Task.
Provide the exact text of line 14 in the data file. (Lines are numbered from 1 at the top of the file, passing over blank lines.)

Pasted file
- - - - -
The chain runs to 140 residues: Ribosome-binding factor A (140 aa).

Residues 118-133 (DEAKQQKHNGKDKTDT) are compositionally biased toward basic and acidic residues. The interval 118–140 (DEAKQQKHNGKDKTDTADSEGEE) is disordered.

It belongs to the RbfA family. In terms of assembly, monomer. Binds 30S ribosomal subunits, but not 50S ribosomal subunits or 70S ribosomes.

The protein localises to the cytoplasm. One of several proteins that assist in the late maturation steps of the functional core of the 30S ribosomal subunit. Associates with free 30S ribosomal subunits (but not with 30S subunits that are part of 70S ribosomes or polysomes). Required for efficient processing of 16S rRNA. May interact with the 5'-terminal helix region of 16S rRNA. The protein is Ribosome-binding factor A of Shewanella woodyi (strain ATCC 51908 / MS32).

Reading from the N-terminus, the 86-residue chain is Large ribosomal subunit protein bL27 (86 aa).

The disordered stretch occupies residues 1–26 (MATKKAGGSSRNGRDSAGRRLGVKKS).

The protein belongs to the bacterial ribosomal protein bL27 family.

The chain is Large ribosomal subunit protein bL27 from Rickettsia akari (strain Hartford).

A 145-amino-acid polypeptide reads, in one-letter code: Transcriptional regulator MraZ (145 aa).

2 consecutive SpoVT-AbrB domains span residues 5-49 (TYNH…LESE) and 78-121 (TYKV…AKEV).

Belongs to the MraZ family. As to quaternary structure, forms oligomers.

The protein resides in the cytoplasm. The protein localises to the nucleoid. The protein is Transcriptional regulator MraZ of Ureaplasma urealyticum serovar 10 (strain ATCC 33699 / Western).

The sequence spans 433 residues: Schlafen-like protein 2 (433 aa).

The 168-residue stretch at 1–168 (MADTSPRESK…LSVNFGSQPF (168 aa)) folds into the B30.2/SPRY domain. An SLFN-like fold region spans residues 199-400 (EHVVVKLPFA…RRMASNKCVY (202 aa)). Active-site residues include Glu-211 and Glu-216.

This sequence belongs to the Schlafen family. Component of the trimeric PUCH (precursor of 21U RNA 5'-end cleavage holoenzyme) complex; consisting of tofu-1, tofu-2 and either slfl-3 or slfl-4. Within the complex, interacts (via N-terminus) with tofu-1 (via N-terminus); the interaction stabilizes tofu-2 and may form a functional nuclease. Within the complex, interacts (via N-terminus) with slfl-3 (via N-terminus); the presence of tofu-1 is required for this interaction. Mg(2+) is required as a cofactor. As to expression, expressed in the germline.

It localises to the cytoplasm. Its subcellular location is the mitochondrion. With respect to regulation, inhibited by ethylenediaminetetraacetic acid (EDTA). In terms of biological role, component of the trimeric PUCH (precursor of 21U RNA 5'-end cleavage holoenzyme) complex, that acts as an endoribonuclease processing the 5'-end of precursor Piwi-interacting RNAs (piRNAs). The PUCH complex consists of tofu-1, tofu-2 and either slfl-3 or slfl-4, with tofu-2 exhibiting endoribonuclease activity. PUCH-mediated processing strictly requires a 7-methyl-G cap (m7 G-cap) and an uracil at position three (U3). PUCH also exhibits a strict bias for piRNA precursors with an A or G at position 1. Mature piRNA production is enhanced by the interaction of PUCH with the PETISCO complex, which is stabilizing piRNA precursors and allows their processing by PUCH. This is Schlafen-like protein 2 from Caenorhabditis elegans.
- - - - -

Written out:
The 168-residue stretch at 1–168 (MADTSPRESK…LSVNFGSQPF (168 aa)) folds into the B30.2/SPRY domain. An SLFN-like fold region spans residues 199-400 (EHVVVKLPFA…RRMASNKCVY (202 aa)). Active-site residues include Glu-211 and Glu-216.